As Seattleites, we’re rather fond of technology.
Many of us look at screens all day at work, only to stare at our phones and TVs once we’re out of the office. You’re looking at a screen right now. Don’t get me wrong, I love my social apps and streaming channels as much as the next person. But once in a while my screen and I need a break.
And there’s no better time of year than summer to get reacquainted with our old friend Seattle — while looking up and looking around. So power down and get ready to experience the city IRL. And try not to post about it — I dare you!
Blast from the past
It’s easy to get sucked into the new and now. In an attempt to occasionally escape the trappings of modern life, I like to take a step back and examine Seattle’s history.
Start your day in the stunning the Suzzallo Library Reading Room on the University of Washington campus. Built in 1925, it’s a visual feast for the eyes with vaulted ceilings, stained glass windows and wood tables stretching for 250 feet. It’s positively Hogwarts-esque.
Though I usually pop in when I’m near campus, I often daydream about settling in on a rainy day and getting lost in an erudite tome — or maybe just a guilty-pleasure paperback.
Suzzallo Library, third floor; open 8 a.m. to 7 p.m. weekdays, 1–5 p.m. weekends; lib.washington.edu
Next, head to South Lake Union to explore the rich history of the city at the Museum of History and Industry. As someone with a passion for anthropology, I find the artifacts in the “True Northwest: The Seattle Journey” exhibit fascinating, covering events such as the Great Seattle Fire, the arrival of the railroad, the growth of the aerospace industry and, of course, the rise of grunge.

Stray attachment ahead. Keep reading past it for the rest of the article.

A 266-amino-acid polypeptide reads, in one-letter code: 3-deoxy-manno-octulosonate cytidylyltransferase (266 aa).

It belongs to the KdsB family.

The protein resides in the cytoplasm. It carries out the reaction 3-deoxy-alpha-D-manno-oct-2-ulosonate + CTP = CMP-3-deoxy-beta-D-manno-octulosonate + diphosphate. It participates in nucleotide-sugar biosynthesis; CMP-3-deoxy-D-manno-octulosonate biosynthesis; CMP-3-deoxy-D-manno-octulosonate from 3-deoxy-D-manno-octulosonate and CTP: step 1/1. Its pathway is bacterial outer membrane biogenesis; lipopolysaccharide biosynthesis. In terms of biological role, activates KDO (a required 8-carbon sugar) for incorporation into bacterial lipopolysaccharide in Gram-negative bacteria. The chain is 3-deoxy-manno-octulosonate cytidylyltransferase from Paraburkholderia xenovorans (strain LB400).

The breadth of items throughout MOHAI is throughly impressive, from the cheeky marquee of the iconic Lusty Lady (R.I.P.) to the 1930s silk butterfly Schiaparelli dress of my dreams — part of the can’t-miss “Seattle Style: Fashion/Function” exhibit running through Oct. 14.
Open daily; $22 for adult admission; mohai.org.
Did someone say food? Head to the International District to refuel at Japanese restaurant Maneki, which was established in 1904 and survived the internment of Japanese Americans during WWII.
The legendary spot is adorned with historic photos, Japanese art and waving maneki-neko cats. Noteworthy menu items include the spicy tuna and spider rolls, eel sashimi and the ice supreme for dessert. Be sure to request a private tatami room for the full experience.
Open for dinner, Tuesday–Sunday; reservations recommended; manekirestaurant.com
With its old-timey street lamps and brick sidewalks, Pioneer Square is a quintessential spot for taking in Seattle history. Chances are you’ve taken visitors on The Underground Tour to learn about the city underneath our city, but have you tried the nighttime, 21-and-older Underworld Tour?